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It´s possible to use "much" and "quite" as adverbs of degree in front of superlative adjectives?

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  • I think that Johnnie Walker is much the best supermarket whisky. Feb 15, 2022 at 19:38
  • No: "He's quite the best climber" is wrong, but: "He's not quite the best climber" is good. The latter implies that he's still a good climber. I'm not sure how to use "much" with superlatives... I want to say it's odd
    – Riolku
    Feb 15, 2022 at 19:53
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    @Riolku - "He's quite the best climber" is perfectly acceptable, but it uses quite in its other sense of entirely, not rather. Feb 15, 2022 at 21:15
  • I think that Gilbeys is quite the best supermarket gin. Feb 15, 2022 at 21:23
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    This is a BrE / AmE difference. AmE speakers don't use quite in the way that @KateBunting has indicated. Feb 15, 2022 at 22:10

2 Answers 2

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We can, in British English, use 'much the' and 'quite the' before superlatives.

We can use 'much' before superlatives, with the meaning of 'by far'.

If something is much the best out of a group, it is not just a bit better than the others, it is very much better than any of them. If I am much the fastest in a race, I am way ahead of the pack.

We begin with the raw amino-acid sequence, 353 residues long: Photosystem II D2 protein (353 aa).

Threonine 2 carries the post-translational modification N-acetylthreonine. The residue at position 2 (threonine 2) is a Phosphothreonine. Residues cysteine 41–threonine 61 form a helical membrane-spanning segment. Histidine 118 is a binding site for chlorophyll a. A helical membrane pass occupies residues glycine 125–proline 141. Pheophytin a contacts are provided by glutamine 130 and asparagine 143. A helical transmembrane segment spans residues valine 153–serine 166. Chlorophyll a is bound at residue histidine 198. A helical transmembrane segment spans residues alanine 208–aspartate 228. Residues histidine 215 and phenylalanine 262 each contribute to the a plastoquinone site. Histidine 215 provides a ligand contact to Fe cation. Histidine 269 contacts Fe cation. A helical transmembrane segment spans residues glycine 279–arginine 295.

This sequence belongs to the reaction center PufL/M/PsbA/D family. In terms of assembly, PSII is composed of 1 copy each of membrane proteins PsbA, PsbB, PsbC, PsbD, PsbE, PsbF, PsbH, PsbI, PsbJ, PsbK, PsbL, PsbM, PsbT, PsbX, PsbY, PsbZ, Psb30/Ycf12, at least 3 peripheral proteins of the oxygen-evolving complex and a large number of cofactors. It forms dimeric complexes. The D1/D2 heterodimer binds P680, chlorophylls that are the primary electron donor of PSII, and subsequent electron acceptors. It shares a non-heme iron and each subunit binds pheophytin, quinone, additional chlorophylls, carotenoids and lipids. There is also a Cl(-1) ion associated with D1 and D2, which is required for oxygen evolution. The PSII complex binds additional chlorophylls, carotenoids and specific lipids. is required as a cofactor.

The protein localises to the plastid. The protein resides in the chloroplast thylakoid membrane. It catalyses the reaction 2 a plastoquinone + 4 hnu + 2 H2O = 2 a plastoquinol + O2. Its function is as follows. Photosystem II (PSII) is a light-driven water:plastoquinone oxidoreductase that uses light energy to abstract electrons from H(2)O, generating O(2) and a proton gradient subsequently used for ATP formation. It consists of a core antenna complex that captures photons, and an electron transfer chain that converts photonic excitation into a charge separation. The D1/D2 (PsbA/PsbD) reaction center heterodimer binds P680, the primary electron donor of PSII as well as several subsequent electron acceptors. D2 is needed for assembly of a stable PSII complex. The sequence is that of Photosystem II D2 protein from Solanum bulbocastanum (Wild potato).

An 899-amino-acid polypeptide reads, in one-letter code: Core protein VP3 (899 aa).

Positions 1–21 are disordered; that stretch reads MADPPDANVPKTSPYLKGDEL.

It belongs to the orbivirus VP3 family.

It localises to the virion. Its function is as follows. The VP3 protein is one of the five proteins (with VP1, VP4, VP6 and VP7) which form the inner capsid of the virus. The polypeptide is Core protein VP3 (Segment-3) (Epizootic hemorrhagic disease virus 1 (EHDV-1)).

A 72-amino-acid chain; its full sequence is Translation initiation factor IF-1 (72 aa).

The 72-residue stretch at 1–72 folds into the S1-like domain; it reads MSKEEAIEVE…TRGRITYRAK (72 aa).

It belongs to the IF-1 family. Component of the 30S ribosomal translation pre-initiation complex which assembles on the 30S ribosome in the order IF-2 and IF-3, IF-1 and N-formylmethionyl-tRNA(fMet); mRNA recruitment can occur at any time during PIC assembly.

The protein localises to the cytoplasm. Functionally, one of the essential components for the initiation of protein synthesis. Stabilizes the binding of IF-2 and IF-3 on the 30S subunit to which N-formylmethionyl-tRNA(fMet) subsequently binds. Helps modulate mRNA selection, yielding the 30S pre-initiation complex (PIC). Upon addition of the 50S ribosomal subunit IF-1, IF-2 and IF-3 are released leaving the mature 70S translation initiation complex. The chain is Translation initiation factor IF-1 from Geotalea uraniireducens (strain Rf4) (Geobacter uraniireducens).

much adverb by a great amount

much the best/most interesting etc British English

We can qualify 'much' with 'very' for emphasis, e.g. 'My son is very much the tallest boy in his class'.

Much (Longman Dictionary)

We can use 'quite' before superlatives, for emphasis, with the meaning 'definitely', 'undoubtedly', etc.

quite the best, worst, etc.
mainly UK
formal old-fashioned
used for emphasis:

It was quite the worst dinner I have ever had.

Quite (Cambridge Dictionary)

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To sum up the comments:

Both words can be used this way, but not in all regions (yes in British usage, no in American): "This is quite the worst day I've ever had." "This is much the best house in town."

Note that the "the" is required in this construction; you can't say "this is much best."

Note: You can use both words with non-superlative adjectives of comparison freely, in any region as far as I know, sometimes with or without "the," depending on the construction:

These pants are much the worse for wear.

I feel quite the same as I did yesterday.

He is much taller than his brother.

You can also, in any region as far as I know, use "quite" when negating superlatives:

This car is not quite the fastest.

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  • I'd like to add that in the case of "quite," the word "the" is still added after it. That is, you cannot say something is "quite fastest" or "much best." Feb 16, 2022 at 0:14
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    We can, in British English, at least, use 'much' with superlatives, with the meaning of 'by far'. Feb 16, 2022 at 8:32
  • @MichaelHarvey Wow, I didn't realize; I sincerely thought your first comment about the whisky was in jest! Edited. Feb 16, 2022 at 13:40
  • If something is 'not quite the best, fastest, most delicious, etc', at least in Bristish usage, that means it's still pretty good, fast, or delicious, but just behind whatever was judged the winner. Feb 16, 2022 at 14:34
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    @AndyBonner - I never joke about anything as serious as whisky. Feb 16, 2022 at 14:35

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